Theresa May Visits Scotland as Polls Show Low Confidence in Post-Brexit Economy

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Britain's Prime Minister Theresa May and Scotland's First Minister Nicola Sturgeon shake hands after signing the Edinburgh and South East Scotland City Region Deal at the University of Edinburgh on August 7. Jane Barlow/Reuters

Prime Minister Theresa May visited Scotland on Tuesday to meet First Minister Nikola Sturgeon, who has urged the U.K. to find an alternative to avoid Britain's exit from the European Union without a plan.

May's visit also comes amid previous polls from Scotland that show little confidence in Britain's strength in a post-Brexit era. Sixty-one percent of Scotland believed that the U.K. leaving the European Union will result in the economy suffering, according to an Ipsos MORI poll from March. The poll also revealed that 47 percent of the Scottish public is against the idea of holding another independence referendum within three years.

The two were expected to talk about Brexit as a no-deal situation. May previously met with French President Emmanuel Macron in hopes of working toward a deal with the European Union.

"It's important that as we work on this deal, we are working with those in Scotland to deliver for Scotland," May said following the meeting. "A good deal for the U.K. is a good deal for Scotland."

Officials from May's own government have cast doubts about a Brexit deal coming to fruition. Boris Johnson and David Davis, two of the deal's biggest backers, resigned in early July after they disagreed with the direction of Brexit plans.

Liam Fox, the U.K.'s international trade secretary, has previously said that he thinks that there is a "60-40" chance that the U.K. will not be able to make a deal with the European Union.

Sturgeon has always been a firm opponent of Brexit. "With every day that passes, the prospect of a no deal Brexit or a Brexit with very, very little information about the future relationship seems to become more and more likely," she told the BBC.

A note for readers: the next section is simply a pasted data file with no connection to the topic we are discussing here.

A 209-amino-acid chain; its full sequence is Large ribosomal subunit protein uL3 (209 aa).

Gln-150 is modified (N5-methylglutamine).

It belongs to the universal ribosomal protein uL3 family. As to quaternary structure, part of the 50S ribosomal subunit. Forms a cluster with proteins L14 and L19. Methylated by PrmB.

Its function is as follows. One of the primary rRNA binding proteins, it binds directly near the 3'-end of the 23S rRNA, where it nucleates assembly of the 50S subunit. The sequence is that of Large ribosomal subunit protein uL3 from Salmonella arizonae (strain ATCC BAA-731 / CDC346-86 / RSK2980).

"The U.K.-wide vote to leave the EU is one that I deeply regret," Sturgeon said in a statement following the passing of the Brexit referendum.

The Scottish first minister has also called on May to explain what her plan is if the European Union does not agree with the terms of a Brexit deal.

"I hope she will outline her plan B, because we cannot simply take a step off that Brexit cliff-edge next March without knowing what comes next," Sturgeon also said prior to the meeting.

Although Brexit talks were expected to be one of the main topics of conversation, the official reason for May's visit was to announce the signing of a city deal investment package for the southeastern area of Scotland.

"As we leave the EU, the U.K. government is working in partnership with business, academia and the devolved administrations to create more good jobs and spread economic prosperity across the country," May said.

The governments of both Scotland and the United Kingdom have committed nearly $400 million toward the deal, which is worth a little over $1.5 billion.

"By making the most of our country's assets and the talents of all of our people, we can build a brighter future for the whole U.K.," May said.